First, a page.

Plus as I explain, sometimes you need to do remote debugging sessions. Understanding how to use GDB on commandline is an important tool in your toolchest you shouldn’t rely solely on your IDE for. Knowing the base tools is important, then you can use the convenient tools.

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I thought about this over the evening and a middle ground if you didn’t want to write a full-blown QT Creator tutorial would be adding a note in the introduction on a list of IDEs that support colcon & has a debugger built in. If they themselves have documentation about interacting with its debugger that could substitute synthesizing a new section.

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Great contribution! This is really helpful for junior developers :smile:

To circumvent the issue of not being able to send input to GDB when using ros2 launch, opening the executable in a new terminal works pretty well. For instance, when trying to debug an instance of Ignition Gazebo while using a launch file, adding gnome-terminal (or any other shell) to the ‘prefix’ option allows you to continue using GDB.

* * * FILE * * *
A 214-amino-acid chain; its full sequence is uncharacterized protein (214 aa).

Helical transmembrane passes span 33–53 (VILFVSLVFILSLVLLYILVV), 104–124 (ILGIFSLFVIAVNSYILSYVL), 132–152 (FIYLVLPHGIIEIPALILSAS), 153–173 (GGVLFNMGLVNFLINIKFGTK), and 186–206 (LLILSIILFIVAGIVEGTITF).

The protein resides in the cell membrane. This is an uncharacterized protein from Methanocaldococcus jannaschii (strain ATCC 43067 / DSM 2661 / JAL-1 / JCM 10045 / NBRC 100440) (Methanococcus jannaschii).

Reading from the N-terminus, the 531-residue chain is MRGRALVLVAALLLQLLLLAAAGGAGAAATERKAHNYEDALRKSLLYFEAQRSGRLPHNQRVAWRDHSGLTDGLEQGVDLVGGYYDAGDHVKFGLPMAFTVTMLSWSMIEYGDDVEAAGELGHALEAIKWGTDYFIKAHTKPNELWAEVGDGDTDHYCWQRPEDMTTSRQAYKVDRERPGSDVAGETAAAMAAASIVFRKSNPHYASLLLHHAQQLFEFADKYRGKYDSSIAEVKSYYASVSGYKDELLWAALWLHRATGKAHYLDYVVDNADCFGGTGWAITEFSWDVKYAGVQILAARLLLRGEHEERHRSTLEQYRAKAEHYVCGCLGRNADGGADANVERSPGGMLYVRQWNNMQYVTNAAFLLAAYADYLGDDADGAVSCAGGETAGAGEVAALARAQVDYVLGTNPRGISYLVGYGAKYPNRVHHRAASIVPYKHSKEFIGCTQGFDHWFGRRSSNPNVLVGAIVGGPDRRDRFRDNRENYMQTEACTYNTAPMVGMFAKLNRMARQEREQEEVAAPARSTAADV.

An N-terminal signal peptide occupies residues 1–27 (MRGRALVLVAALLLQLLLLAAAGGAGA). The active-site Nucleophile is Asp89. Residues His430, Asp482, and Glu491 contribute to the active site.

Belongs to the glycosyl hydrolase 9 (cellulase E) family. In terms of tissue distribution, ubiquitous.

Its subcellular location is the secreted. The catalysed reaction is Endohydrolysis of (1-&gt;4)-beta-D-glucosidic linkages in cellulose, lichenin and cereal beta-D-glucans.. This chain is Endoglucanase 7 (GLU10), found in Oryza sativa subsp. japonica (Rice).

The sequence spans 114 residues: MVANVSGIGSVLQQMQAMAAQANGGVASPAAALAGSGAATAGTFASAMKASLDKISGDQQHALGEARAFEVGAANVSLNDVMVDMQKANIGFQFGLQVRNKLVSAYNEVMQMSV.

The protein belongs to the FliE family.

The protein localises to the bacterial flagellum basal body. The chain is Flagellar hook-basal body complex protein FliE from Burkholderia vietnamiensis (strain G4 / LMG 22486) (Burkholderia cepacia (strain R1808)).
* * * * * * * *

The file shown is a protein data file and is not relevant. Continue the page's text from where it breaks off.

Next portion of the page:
<executable cmd="ruby /path/to/install/bin/ign gazebo -s -v 4 $(var world_path)" output="both" launch-prefix="gnome-terminal -- gdb ruby -ex 'sample command' -ex run --args">

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We just pushed the first ROS2 compatible version:

First tests that we’ve done seem to work fine but we’d love some feedback if anyone detects any issue.


@v-lopez I’d be more than happy to merge a PR adding documentation to this tutorial about using this tool! It would only take you 10 minutes but could really help other people thrashing for hours on this topic.


Sure thing!

Oh my god, just discovering this. So useful and convenient. Confirmed working with ROS2 current rolling / Galactic.
This deserves to have more publicity!